Semi-Structured Interview

In order to confirm the quantitative data, semi-structured interviews were also conducted and audio-taped in order to triangulate the data gathered through the questionnaire. Each interview was conducted in three sessions of fifteen minutes. For the purpose of the qualitative data collection through interview, an interview protocol, containing 4 questions and 4 probes, was developed.10 out of 84 EFL learners, and 9 out of 39 EFL teachers voluntarily took part in interviews.

 

Procedures

Initially, a subsample of both EFL teachers and learners were selected through purposive sampling. Then, the teachers were divided into three groups based on their years of teaching experience, labeled as low-experienced (LEG), moderately-experienced (MEG), and highly-experienced (HEG). Afterward, a researcher-made questionnaire was constructed based on the literature on CF. The instrument was distributed to the participating teachers in a one-to-one fashion by one of the researchers since they were not available in one single institute. However, the questionnaire was given to EFL learners collectively in their classes by the same researcher. Finally, the quantitative data collected through questionnaire were subjected to descriptive and inferential statistics, and then the interview data were analyzed and compared with the quantitative data to triangulate and confirm the results.

 

 

 

Results

Results for the First Research Question

Table 1 shows the teachers’ overall preferences for different types of OCF, regardless of their levels of experience from the best preferred to the least preferred.

Table 1. Descriptive Statistics for Teachers’ OCF Preferences

Teacher’s OCF

N

Mean

Std. Deviation

Std. Error

95% Confidence Interval for Mean

Minimum

Maximum

Lower Bound

Upper Bound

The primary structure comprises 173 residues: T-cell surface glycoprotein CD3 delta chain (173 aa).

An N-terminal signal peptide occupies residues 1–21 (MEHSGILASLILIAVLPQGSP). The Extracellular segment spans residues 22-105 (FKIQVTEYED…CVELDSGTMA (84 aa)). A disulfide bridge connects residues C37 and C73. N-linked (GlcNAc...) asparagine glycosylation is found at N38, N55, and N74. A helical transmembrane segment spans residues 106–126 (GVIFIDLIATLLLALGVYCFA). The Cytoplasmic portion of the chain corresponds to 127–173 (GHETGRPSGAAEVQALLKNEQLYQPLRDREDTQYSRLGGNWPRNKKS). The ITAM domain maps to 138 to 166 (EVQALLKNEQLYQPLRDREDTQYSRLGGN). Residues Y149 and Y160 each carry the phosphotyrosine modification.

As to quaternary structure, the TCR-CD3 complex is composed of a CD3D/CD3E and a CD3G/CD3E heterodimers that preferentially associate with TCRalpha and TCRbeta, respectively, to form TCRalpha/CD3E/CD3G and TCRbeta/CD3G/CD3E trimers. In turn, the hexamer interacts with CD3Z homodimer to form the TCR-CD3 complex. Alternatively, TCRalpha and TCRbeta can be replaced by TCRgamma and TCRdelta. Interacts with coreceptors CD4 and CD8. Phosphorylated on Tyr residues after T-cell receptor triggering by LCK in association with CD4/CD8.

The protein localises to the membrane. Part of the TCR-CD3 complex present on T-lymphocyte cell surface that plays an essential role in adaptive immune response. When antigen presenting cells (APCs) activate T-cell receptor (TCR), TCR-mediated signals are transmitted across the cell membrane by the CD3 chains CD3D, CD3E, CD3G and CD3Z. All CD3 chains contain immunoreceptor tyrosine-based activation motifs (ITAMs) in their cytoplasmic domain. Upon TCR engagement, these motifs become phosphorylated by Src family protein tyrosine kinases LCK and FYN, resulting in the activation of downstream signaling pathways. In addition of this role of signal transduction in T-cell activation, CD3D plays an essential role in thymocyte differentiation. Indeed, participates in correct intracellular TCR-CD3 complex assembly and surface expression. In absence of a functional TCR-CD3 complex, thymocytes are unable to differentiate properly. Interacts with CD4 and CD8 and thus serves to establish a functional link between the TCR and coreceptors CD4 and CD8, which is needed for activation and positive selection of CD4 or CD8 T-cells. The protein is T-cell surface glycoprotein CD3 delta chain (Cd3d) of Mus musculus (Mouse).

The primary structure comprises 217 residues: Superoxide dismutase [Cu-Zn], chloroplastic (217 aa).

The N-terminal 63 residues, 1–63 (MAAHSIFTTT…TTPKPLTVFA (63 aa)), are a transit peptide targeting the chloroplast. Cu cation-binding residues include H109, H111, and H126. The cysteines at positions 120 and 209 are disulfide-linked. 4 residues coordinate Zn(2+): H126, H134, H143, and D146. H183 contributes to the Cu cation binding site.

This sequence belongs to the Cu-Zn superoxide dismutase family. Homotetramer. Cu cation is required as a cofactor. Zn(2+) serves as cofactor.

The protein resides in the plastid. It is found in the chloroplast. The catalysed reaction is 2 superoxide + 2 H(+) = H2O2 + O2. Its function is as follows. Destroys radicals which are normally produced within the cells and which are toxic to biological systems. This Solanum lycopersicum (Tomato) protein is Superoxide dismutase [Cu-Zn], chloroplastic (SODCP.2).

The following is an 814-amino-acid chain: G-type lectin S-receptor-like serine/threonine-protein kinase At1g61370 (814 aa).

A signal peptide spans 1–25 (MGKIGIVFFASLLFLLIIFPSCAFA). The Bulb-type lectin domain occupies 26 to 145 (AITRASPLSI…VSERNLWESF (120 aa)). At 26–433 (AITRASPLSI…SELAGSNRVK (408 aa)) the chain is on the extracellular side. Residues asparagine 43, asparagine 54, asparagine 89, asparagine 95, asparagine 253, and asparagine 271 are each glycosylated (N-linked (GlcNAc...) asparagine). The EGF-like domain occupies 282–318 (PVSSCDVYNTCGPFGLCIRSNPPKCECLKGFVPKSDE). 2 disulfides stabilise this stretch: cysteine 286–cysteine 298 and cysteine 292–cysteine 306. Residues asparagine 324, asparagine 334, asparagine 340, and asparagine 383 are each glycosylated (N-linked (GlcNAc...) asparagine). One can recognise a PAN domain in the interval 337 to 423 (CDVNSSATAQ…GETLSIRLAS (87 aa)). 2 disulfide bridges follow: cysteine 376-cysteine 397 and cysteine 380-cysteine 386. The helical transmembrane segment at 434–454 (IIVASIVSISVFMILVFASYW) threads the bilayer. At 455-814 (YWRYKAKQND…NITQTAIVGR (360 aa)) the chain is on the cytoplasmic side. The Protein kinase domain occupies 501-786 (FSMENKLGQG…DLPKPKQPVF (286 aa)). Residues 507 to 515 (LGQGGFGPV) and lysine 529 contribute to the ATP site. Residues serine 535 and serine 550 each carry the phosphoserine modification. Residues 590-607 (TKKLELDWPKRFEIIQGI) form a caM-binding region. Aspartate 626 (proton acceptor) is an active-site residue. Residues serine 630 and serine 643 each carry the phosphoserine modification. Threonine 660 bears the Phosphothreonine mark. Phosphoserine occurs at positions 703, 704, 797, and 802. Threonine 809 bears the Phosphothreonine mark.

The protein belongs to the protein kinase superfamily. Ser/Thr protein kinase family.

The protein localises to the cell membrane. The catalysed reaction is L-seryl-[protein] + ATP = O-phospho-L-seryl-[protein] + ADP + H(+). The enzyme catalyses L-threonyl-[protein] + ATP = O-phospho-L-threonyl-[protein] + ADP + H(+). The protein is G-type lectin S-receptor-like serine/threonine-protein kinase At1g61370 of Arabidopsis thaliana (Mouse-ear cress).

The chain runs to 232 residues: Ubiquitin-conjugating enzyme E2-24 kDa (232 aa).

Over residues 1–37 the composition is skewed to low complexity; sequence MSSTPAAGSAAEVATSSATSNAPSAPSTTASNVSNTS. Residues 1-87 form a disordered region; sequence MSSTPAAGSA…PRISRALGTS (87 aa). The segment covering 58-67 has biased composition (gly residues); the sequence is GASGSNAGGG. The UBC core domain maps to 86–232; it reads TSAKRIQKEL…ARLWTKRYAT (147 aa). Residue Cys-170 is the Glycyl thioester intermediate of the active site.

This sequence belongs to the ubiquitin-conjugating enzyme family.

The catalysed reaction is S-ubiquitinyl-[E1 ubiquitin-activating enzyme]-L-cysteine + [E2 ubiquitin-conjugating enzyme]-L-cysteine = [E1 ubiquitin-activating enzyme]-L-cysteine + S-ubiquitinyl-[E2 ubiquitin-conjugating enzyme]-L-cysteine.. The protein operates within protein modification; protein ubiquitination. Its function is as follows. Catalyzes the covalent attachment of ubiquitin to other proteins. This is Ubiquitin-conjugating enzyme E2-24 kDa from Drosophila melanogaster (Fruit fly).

Repetition

high

13

8.23

.926

.257

7.67

8.79

6.00

9.00

moderate

13

6.92

1.552

.430

5.98

7.86

4.00

9.00

low

13

5.69

3.010

.835

3.87

7.51

.00

9.00

Total

39

6.94

2.235

.357

6.22

7.67

.00

9.00

Recast

high

13

6.92

1.320

.366

6.12

7.72

5.00

9.00

moderate

13

6.30

2.719

.754

4.66

7.95

1.00

9.00

low

13

5.46

3.125

.866

3.57

7.35

1.00

9.00

Total

39

6.23

2.517

.403

5.41

7.04

1.00

9.00

Metalinguistic clues

high

13

3.07

1.605

.445

2.10

4.04

.00

6.00

moderate

13

5.53

1.613

.447

4.56

6.51

3.00

9.00

low

13

5.69

3.119

.865

3.80

7.57

1.00

9.00

Total

39

4.76

2.486

.398

3.96

5.57

.00

9.00

Explicit correction

high

13

1.92

1.187

.329

1.20

2.64

.00

4.00

moderate

13

2.53

2.106

.584

1.26

3.81

.00

8.00

low

13

3.76

2.773

.769

2.09

5.44

.00

9.00

Total

39

2.74

2.209

.353

2.02

3.45

.00

9.00

 

As shown in Table 1, the overall preferences of the Iranian EFL teachers on the types of feedback from the most preferred one to the least were repetition, recast, metalinguistic and explicit feedback, respectively (MRep= 6.94> MRec= 6.23> MMet= 4.76> MExp= 2.74). Moreover, according to the results, teachers were more inclined toward repetition and recast than metalinguistic clues and explicit correction. In other words, the teachers preferred IOCF over DOCF. According to Table 2, the results of ANOVA demonstrated that there was a significant difference among three groups of teachers’ preference for repetition as an IOCF, F(2,36)=5.09, p< .05). Moreover, the results showed that there was a significant difference among the three groups of teachers’ preference for metalinguistic clues as a DOCF, F(2,36)=5.63, p< .05). However, the results of ANOVA showed no significantly statistical differences among the three groups of teachers’ preference for recast and explicit correction (Table 2).